Nationalisme sans frontières I: The National Francophone Text(Panel)
Antoinette Williams-Tutt (Graduate Center, CUNY)
Can there be a national francophone text? Thinking beyond territorial markers of belonging and difference, are there experiences via French-language expression that resonate throughout the francophone world? Can the individualist act of writing resonate with a larger collective identity?
Despite the global controversy surrounding the littérature monde manifesto of 2007 that sought to decenter hexagonal, metropolitan French literature by eliminating the term for its peripheral foil, Francophone literature, the prevalence and accessibility of this literature of French expression outside of metropolitan France, whatever it will be called, continues to grow in as many rich and diverse forms as speakers of its language. Because the vast majority of the over 220 million French speakers worldwide are polylingual and often identify with multiple cultures, the idea of a national text within one set of geographic borders invites myriad complexities that may also echo within neighboring or even cross-hemispheric borders. Can French language expression in literature act as a connective pulse throughout the Caribbean, North America, Southeast Asia and North, West and Sub-Saharan Africa where there are as many vastly different personal and cultural histories as French language speakers?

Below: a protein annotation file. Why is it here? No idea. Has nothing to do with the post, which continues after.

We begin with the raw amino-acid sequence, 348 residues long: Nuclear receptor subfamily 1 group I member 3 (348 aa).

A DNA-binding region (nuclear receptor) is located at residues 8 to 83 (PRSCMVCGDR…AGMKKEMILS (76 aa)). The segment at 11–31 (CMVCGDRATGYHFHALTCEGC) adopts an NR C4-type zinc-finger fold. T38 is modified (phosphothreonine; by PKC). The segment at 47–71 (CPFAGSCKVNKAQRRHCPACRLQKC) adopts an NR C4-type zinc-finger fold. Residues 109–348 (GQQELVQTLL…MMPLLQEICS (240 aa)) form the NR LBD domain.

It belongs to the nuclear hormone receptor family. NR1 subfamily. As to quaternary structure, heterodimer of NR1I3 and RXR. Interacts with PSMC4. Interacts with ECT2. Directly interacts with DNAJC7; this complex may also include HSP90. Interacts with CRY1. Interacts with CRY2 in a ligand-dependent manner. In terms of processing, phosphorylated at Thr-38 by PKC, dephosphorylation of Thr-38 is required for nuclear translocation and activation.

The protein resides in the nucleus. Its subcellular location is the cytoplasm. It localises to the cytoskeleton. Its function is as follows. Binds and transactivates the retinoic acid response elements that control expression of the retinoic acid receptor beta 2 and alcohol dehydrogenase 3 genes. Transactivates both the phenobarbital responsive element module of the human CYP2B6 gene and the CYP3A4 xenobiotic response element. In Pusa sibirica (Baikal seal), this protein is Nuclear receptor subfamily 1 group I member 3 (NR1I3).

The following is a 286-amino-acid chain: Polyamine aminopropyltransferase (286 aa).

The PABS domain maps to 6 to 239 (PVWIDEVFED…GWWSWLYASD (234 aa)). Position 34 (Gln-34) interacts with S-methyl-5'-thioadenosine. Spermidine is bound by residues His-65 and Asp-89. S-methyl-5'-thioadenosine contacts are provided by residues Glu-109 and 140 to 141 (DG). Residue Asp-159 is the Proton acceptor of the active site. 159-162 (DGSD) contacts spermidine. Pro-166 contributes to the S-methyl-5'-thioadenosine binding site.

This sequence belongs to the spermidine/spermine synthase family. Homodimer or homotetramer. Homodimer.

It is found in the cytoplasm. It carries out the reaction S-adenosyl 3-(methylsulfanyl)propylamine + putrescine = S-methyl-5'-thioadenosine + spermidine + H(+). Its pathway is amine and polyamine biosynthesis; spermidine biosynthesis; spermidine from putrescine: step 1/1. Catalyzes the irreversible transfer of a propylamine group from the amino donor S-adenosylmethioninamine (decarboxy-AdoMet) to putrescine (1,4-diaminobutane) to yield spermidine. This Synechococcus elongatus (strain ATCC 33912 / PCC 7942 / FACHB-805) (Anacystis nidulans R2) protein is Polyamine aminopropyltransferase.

This panel welcomes papers in English or French seeking to investigate issues of 20th- and 21st-century nationalism and/or national identities in Francophone literature with an emphasis on larger connective implications, if any, particularly in the digital age that further breaks down borders and skews toward globalization.